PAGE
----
Just a sample animation featuring some tags from the 805 Creative blog.
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"The Unforeseen" Director Laura Dunn had been accepted into the 2007 Sundance Film Festival with a rough cut of her documentary. I was a producer on the film. With 4 months left before premiere, she asked if I would tackle adding motion graphics to depict development from "plan" through completion.
[RANT]So many documentaries use graphics like editor's grout. Doc filmmakers typically have little sense of the tools and often are at the mercy of whomever they've hired. You've got some talking heads you need to break up, so you just jam very obtrusive B-Roll of some "animation" by "your graphics guy." Often they just bust out the newest weapon in their visual arsenals and lard up a movie with the highly conspicuous use of some trendy technique. [/RANT]
In discussing this with Laura, we both wanted to strive to maintain a "documentary ethic" about the graphics. In other words, depict the exact areas described by the interview subject. We edited footage of him looking at his Blueprints immediately before showing "the Clean Canvas" soon to receive his "Plans." The music track was Jeff Beck's "Plan B" which was used slightly ironically given how awry the subject's plans were to eventually go.
Being vaguely familiar with the concept of GIS (Geographic Information System) information, I approached Austin city planners and requested copies of the GIS Data sets and then had to procure aerial photos (for Before and After.) Original Aerials were shot from planes in black and white. Final Aerials were of course color satellite imagery. But how to animate? I knew After Effects could handle vectors very beautifully, but finding a way to port the vector data formats of GIS into After Affects was the real challenge. Eventually I found an amazing Illustrator plugin called "MAPublisher." This proved to be the Rosetta Stone that enabled City of Austin GIS data to be converted into Illustrator. Amazingly, MAPublisher adds essentially GIS spatial awareness to Illustrator -- which is a fancy way of saying that when I imported a Layer of "Water Lines" and a Layer of "Waste Water" lines, they landed in just the right place. Road names were not available from the sets, and so I had to bring additional PDFs in and manually align them over the GIS.
The final project had the following layers from bottom to top:
• Base Layer - 80s B&W Aerial Photography
• Grid Lines - Grey - These come in very subtly during initial zoom*
• Road Layer - White - As Bradley says "The Road is kinda the Basic Blueprint."
• Road Names/Plots Layer - Black - These are PDF layer from a different map, imperfectly aligned.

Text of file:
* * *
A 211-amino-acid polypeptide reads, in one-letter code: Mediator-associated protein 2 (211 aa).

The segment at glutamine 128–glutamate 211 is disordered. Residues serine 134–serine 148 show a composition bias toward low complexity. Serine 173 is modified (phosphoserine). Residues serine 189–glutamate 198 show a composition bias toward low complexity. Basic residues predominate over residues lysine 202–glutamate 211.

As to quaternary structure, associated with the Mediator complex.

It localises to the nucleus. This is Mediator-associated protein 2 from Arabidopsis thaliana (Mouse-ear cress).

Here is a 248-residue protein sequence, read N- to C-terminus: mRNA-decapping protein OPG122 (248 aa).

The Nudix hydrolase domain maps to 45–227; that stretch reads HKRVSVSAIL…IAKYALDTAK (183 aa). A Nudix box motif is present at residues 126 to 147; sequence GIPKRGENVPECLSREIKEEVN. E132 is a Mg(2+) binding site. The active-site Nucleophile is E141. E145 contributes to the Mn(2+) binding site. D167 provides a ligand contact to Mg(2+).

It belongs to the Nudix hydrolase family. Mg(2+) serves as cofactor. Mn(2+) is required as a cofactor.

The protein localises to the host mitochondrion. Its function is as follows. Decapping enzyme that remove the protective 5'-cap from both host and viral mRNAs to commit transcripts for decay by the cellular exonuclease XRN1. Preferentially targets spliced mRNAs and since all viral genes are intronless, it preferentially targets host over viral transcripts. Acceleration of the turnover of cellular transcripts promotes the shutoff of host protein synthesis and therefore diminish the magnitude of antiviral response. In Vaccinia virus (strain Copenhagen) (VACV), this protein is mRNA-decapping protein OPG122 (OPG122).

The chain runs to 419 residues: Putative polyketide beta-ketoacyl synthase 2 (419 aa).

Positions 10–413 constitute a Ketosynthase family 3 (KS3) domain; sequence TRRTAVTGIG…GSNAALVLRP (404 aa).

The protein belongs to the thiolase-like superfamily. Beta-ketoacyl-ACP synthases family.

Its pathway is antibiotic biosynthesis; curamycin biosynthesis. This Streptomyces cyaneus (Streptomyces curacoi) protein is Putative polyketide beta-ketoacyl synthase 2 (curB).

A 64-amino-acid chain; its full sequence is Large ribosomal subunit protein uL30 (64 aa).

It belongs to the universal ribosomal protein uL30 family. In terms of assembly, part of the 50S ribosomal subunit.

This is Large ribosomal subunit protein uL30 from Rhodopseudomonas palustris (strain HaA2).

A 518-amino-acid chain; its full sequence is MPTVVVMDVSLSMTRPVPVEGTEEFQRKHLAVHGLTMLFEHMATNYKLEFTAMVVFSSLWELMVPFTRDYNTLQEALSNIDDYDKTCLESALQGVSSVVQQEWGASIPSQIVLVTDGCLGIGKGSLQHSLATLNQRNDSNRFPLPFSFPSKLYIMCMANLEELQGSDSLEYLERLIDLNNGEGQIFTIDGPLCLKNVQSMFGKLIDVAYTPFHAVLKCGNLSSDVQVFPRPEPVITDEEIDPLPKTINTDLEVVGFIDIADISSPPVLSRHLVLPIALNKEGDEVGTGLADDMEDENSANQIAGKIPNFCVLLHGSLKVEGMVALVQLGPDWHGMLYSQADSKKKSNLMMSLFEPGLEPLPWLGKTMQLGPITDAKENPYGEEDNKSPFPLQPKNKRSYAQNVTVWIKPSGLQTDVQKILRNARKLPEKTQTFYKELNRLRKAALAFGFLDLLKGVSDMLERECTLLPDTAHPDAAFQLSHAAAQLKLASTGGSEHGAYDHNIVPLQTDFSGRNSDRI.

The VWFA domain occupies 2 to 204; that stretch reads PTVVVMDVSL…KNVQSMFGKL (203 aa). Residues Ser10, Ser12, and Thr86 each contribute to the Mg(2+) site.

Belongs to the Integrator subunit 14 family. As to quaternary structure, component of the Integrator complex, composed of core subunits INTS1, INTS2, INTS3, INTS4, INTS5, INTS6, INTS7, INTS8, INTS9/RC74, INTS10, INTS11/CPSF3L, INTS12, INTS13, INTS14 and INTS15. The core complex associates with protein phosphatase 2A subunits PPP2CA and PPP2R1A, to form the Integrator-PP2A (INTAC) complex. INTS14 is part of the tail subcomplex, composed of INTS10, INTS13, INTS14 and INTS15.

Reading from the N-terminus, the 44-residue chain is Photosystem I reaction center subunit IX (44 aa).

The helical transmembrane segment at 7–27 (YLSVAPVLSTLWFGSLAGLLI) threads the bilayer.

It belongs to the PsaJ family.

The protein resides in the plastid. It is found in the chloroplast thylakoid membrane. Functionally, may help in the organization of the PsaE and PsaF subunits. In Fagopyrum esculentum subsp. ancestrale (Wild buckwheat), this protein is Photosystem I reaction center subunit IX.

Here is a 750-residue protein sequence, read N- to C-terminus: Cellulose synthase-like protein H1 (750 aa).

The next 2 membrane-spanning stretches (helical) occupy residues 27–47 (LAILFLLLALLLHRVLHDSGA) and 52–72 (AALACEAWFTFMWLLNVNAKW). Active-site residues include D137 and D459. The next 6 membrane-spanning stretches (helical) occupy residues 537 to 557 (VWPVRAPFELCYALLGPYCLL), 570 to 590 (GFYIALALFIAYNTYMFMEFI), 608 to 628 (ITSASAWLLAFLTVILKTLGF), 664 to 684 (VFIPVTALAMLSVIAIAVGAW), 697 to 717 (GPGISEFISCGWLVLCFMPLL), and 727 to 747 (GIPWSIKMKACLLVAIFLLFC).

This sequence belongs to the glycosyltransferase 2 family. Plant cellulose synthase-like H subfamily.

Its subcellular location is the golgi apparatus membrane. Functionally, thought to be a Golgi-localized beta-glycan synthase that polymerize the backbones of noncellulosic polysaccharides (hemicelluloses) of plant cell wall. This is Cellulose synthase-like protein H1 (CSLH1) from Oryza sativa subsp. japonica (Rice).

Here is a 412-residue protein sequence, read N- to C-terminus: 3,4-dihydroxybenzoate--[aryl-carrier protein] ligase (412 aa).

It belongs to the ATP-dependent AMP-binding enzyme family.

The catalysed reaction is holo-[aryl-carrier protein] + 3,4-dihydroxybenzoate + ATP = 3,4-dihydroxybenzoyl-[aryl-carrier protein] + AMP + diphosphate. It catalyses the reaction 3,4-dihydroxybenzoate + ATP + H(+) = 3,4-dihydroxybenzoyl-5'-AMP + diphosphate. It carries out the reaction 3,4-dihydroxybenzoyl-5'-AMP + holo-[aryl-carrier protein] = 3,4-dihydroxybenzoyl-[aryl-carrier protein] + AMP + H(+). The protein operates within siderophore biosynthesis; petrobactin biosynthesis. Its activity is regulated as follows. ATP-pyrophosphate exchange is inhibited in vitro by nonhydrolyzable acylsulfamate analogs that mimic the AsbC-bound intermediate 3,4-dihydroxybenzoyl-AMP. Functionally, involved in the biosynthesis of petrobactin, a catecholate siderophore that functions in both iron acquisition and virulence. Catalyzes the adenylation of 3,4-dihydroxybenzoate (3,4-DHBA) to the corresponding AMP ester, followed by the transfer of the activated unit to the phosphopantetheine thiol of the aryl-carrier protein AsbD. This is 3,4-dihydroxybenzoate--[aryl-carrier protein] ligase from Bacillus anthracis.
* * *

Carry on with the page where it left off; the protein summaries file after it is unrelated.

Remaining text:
• Water Lines Layer - Blue - Water INTO The houses/Pool, etc.
• Waste Water Lines Layer - Green - Sewers basically. I mistakenly chose an unsafe Green for video. Ooops.
• Finished Aerial Layer - Color Satellite image.
The developer is in essence drawing the map with his spoken words. The layers give way to each other as he speaks them into being. This is really to allow the film's text to draw the graphics. We really strove to make this aesthetic serve the film as opposed to interrupt or grout through a narrative gap.
I was rendering the film's graphics up until 1 week before the Sundance world premiere. I never knew if it would get rendered in time or not and wound up connecting 12 or so Macs together in a home render farm to get this finished. I'm very glad Laura asked me to try this. We were nominated for a Cinema Eye Best Achievement in Animation and Graphics (http://www.documentary.org/content/nominations-announced-inaugural-cinema-eye-awards-nonfiction-filmmaking)
Laura went on to win the Independent Spirit Award for The Unforeseen. (http://www.youtube.com/watch?v=bkb0VeoylhU)
• Grids were just to correspond to Wendell Berry's poetic reading from film's opening sequence
"Some small human understanding seemed to have arrayed itself there without limit, and to have cast its grid upon the sky, the stars, the rising and the setting sun. I could not see past it but to its ruin."
Currently considered inaccessible to pedestrians and cyclists, Slussen is a black hole in the heart of Stockholm. The proposal turns Slussen into an urban recreational area assuring easy movement for the citizens and tourists of Stockholm. By moving the public program towards the most attractive place, and integrating the heavy traffic under the cover of a public square, it is possible to regain the waterfront, and at the same time connect the city parts around Slussen. The edge towards the water is terraced to provide day light to the public and commercial spaces behind.
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